From child psychiatrist Stella Chess (1914-2007). Chess was the first to classify children according to temperament, and hypothesized that children whose temperaments weren’t a good match with their parents invited a childhood full of conflict and anxiety:
Stella’s concepts of temperament and goodness or poorness of fit offered a paradigm shift for understanding the child’s behavior—from a prevailing psychoanalytic model of a basic intrapsychic conflict and anxiety in the child to a new model in which the child’s intrinsic patterns of behavior came first, followed by parental goodness or poorness of fit. Any parental mismatch and disapproval that might emerge might then generate anxiety and subsequently give rise to behavioral symptoms in the child, especially when the parent’s anger mounted. Nowadays, the goodness of fit transactional model is one of the basic models used in a broad spectrum of child mental health services, ranging from children’s psychiatric inpatient services to pediatric practice and work in schools.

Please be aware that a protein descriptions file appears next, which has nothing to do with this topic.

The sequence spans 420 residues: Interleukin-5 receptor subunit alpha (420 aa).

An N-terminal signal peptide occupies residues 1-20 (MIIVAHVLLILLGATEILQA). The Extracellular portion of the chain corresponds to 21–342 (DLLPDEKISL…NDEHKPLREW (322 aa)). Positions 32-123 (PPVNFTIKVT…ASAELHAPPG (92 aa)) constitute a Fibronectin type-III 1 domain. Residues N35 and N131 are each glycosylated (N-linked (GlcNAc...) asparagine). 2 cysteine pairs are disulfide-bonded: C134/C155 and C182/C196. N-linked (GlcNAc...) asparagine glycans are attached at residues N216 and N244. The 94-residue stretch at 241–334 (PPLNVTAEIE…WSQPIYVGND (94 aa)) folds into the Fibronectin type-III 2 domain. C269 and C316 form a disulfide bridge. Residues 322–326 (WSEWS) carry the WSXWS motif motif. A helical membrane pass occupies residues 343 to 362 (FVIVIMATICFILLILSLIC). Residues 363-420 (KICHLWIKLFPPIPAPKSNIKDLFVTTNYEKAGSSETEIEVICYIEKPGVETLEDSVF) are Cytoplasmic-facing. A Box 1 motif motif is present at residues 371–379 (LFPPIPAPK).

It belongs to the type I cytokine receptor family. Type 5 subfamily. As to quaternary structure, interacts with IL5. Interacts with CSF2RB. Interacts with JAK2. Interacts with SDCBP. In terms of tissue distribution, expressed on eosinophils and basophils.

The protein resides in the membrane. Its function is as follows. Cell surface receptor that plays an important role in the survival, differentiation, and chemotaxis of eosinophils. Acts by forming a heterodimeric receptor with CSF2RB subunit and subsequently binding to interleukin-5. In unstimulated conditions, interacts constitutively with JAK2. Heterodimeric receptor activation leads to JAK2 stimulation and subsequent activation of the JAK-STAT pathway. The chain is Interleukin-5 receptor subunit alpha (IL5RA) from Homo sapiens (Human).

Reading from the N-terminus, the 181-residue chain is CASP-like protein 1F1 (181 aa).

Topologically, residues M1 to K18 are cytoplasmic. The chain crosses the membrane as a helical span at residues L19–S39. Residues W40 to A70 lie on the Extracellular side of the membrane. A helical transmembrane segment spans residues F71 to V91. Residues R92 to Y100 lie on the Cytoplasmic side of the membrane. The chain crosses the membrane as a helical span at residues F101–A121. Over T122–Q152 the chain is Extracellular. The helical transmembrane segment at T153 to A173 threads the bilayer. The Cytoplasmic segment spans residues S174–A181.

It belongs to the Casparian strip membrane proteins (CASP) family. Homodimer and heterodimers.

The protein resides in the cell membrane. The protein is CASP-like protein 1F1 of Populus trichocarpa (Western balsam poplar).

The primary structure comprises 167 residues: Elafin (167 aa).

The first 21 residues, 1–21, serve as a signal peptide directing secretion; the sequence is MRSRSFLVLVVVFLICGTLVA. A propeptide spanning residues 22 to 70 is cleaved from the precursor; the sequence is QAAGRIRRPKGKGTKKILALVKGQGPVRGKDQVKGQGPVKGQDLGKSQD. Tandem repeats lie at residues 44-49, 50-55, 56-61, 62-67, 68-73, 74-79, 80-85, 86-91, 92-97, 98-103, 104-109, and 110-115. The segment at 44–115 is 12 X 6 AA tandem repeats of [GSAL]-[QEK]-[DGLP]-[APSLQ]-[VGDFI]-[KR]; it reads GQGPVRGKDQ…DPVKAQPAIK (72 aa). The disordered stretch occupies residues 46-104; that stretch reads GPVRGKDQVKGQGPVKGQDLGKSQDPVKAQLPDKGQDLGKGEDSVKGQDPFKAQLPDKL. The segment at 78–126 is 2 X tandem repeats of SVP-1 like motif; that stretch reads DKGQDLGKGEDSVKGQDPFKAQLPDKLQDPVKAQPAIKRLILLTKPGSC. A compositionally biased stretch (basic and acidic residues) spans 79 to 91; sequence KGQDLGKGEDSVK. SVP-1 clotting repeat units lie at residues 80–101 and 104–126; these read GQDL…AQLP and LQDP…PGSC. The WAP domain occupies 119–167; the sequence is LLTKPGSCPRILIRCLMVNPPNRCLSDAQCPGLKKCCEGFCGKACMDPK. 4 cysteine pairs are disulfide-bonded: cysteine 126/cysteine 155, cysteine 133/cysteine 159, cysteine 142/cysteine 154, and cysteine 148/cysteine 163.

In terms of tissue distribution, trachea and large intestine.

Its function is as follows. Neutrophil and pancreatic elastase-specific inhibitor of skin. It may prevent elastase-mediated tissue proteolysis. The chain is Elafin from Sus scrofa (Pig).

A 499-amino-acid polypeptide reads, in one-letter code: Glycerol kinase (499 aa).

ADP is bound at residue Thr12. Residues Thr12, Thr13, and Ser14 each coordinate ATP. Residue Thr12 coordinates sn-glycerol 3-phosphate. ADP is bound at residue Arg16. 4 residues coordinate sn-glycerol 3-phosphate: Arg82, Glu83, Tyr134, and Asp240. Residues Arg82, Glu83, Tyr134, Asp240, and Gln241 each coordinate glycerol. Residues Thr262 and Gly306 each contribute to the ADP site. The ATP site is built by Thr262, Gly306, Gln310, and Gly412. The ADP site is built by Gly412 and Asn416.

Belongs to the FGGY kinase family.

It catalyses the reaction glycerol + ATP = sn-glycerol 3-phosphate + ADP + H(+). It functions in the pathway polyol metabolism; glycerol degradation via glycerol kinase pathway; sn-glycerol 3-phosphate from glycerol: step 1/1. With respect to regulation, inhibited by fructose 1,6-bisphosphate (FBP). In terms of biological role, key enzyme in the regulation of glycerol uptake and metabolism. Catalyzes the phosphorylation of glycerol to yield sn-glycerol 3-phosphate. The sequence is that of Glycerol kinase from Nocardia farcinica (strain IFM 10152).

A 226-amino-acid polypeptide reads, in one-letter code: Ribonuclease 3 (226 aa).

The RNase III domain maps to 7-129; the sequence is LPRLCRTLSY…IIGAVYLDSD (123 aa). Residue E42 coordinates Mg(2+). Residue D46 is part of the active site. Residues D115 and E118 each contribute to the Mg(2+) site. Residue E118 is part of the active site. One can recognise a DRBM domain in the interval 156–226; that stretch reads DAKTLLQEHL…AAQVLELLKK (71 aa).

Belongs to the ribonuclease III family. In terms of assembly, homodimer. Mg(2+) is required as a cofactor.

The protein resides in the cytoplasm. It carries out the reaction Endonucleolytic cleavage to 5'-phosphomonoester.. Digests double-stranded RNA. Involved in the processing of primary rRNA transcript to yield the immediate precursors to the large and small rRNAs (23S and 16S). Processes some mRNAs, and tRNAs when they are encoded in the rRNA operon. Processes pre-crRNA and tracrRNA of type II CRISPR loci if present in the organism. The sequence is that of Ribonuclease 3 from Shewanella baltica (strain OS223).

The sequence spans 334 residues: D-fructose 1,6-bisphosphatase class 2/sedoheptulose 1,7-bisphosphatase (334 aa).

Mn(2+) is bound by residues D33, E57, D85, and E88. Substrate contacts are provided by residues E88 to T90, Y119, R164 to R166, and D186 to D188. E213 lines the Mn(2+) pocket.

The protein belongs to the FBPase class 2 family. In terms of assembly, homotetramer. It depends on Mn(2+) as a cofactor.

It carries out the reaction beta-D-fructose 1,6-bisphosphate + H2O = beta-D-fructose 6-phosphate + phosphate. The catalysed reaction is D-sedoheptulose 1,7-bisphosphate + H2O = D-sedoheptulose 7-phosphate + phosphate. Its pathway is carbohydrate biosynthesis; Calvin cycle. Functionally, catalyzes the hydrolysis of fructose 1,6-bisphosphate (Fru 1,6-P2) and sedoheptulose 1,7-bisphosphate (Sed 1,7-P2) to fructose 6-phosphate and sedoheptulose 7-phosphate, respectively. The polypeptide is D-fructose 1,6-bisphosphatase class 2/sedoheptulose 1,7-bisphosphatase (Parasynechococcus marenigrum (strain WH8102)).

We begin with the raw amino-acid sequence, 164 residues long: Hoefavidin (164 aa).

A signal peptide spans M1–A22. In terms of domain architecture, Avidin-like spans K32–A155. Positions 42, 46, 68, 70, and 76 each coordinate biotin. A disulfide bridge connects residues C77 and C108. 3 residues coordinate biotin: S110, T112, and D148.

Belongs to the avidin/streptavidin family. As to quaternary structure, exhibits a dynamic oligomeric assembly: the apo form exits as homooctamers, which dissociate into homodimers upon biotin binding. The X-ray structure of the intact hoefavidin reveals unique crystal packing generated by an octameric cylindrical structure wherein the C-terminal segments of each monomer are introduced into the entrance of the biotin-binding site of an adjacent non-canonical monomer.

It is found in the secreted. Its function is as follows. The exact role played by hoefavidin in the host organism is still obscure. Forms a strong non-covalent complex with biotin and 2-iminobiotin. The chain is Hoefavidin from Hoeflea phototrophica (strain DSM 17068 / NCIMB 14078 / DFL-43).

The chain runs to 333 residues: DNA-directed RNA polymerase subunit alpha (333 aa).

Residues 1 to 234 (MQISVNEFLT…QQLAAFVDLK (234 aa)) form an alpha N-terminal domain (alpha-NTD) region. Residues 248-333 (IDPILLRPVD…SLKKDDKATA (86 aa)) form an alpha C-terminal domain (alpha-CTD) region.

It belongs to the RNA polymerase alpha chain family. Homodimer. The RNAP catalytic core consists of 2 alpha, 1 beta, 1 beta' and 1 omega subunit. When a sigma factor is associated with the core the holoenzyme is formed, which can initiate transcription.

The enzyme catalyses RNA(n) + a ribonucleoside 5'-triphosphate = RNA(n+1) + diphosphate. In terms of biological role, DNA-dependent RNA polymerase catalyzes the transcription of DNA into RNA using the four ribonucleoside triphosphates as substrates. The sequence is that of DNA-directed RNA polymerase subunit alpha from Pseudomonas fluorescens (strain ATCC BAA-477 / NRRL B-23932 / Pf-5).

We can see this model at work in modern parenting methods as well – the underlying theme being that our behavior as parents can make or break a young psyche. And I’m sure that, to a certain extent, that’s true – yet we mustn’t forget children are not presented to us as blank slates. Chess made this clear with this great Pediatrics article (that I sorely wish I could access in full online!). Money quote:
It is desirable for the mother and the father to have immediate and active contact with their newborn baby. But absence of such contact does not prevent parent bonding to the infant nor does it doom the infant to less than optimal development. A relaxed and emotionally positive attachment between the 1-year-old infant and the mother is indeed valuable. But the mother does not need extraordinary capacities for this to occur. And if, for some reason, either the mother’s bonding to the infant or the infant’s attachment to the mother is impaired, this does not foretell failure in later emotional relationships.
So take a nice deep breath, Mom. It’s not all your fault, even if you had a C-section, or didn’t feel all those hormones converging on you in the delivery room. Relax and just love your kid the best way you can.
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